Electron–positron annihilation occurs when an electron (e−
) and a positron (e+
, the electron's antiparticle) collide. The result of the collision is the annihilation of the electron and positron, and the creation of gamma ray photons or, at higher energies, other particles:
The process must satisfy a number of conservation laws, including:
As with any two charged objects, electrons and positrons may also interact with each other without annihilating, in general by elastic scattering.
Low energy case
There are only a very limited set of possibilities for the final state. The most possible is the creation of two or more gamma ray photons. Conservation of energy and linear momentum forbid the creation of only one photon. (An exception to this rule can occur for tightly bound atomic electrons.) In the most common case, two photons are created, each with energy equal to the rest energy of the electron or positron (511 keV). A convenient frame of reference is that in which the system has no net linear momentum before the annihilation; thus, after collision, the gamma rays are emitted in opposite directions. It is also common for three to be created, since in some angular momentum states, this is necessary to conserve C parity. It is also possible to create any larger number of photons, but the probability becomes lower with each additional photon because these more complex processes have lower probability amplitudes.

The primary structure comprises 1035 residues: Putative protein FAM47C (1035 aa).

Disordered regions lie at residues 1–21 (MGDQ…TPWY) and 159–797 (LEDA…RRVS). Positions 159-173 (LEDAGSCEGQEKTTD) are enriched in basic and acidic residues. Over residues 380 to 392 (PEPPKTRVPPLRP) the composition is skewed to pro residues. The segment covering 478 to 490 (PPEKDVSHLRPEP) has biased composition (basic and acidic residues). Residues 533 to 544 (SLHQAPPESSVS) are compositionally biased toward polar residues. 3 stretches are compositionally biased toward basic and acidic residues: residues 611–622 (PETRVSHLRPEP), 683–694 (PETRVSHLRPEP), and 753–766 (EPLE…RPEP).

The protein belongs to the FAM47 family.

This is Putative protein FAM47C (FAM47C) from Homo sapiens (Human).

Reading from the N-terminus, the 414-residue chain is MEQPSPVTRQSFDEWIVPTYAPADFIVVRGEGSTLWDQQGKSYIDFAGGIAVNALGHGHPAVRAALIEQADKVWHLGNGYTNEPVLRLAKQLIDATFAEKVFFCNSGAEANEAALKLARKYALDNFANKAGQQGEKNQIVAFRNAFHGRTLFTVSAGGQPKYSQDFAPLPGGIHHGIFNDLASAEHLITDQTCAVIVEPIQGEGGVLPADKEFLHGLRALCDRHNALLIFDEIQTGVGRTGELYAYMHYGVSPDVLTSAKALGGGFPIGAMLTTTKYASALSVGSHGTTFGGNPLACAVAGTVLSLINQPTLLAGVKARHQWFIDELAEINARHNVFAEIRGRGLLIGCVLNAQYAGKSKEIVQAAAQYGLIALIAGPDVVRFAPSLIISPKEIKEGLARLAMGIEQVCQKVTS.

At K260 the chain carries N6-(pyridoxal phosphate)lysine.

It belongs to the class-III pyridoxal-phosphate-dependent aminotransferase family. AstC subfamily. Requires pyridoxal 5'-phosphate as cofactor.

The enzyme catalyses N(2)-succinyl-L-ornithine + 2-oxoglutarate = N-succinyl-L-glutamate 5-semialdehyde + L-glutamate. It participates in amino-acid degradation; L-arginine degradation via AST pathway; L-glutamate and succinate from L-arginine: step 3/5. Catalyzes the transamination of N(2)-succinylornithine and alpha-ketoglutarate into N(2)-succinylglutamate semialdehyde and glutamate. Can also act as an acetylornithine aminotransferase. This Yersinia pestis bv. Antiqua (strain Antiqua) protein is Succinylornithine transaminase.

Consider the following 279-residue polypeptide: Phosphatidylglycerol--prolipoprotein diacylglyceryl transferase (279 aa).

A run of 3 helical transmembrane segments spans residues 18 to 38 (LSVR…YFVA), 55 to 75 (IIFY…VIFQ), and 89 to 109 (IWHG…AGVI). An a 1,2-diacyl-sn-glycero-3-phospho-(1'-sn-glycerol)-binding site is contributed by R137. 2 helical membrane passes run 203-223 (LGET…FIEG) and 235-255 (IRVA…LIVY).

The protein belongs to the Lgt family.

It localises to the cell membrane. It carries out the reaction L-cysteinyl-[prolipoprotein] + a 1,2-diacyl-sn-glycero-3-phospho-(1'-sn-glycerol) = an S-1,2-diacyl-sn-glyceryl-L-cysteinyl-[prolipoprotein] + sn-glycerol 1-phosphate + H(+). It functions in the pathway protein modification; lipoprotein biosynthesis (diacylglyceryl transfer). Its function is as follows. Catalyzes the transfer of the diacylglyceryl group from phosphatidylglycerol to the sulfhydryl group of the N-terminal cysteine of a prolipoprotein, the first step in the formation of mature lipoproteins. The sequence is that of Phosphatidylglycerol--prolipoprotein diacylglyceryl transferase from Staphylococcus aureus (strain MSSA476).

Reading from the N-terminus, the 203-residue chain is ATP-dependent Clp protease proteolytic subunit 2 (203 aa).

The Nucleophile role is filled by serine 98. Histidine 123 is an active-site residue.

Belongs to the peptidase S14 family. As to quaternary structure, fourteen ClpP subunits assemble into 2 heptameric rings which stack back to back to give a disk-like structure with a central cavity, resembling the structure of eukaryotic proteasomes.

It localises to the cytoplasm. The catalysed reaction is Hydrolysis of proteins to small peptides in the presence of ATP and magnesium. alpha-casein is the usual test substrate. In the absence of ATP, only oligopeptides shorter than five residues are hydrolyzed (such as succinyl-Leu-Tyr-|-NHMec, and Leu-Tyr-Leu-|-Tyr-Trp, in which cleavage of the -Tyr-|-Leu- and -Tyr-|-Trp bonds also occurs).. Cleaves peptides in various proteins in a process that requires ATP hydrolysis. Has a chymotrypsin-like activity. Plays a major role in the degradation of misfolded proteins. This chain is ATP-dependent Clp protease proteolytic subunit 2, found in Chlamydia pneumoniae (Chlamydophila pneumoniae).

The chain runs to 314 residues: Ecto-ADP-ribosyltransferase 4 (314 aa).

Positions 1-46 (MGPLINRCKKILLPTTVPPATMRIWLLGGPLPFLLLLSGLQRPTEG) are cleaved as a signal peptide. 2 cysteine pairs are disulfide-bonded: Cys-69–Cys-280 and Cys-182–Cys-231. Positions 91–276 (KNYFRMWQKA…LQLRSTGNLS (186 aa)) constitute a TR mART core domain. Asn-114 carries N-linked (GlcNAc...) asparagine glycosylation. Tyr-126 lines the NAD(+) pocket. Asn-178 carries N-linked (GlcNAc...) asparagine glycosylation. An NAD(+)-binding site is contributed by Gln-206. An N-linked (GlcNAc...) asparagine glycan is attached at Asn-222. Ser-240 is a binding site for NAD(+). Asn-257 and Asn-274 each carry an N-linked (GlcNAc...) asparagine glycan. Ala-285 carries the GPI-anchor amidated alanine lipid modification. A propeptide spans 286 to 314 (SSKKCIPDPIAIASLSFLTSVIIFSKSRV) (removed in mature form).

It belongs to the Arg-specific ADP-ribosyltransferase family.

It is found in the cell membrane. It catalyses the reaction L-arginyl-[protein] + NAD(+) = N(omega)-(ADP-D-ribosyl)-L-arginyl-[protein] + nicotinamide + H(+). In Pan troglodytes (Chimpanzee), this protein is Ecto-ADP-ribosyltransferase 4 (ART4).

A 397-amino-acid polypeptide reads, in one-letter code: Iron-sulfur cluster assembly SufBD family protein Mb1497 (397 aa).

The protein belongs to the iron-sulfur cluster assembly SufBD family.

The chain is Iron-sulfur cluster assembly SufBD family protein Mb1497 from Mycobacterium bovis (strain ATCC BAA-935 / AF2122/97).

Since neutrinos also have a smaller mass than electrons, it is also possible—but exceedingly unlikely—for the annihilation to produce one or more neutrino–antineutrino pairs. The same would be true for any other particles, which are as light, as long as they share at least one fundamental interaction with electrons and no conservation laws forbid it. However, no other such particles are known.
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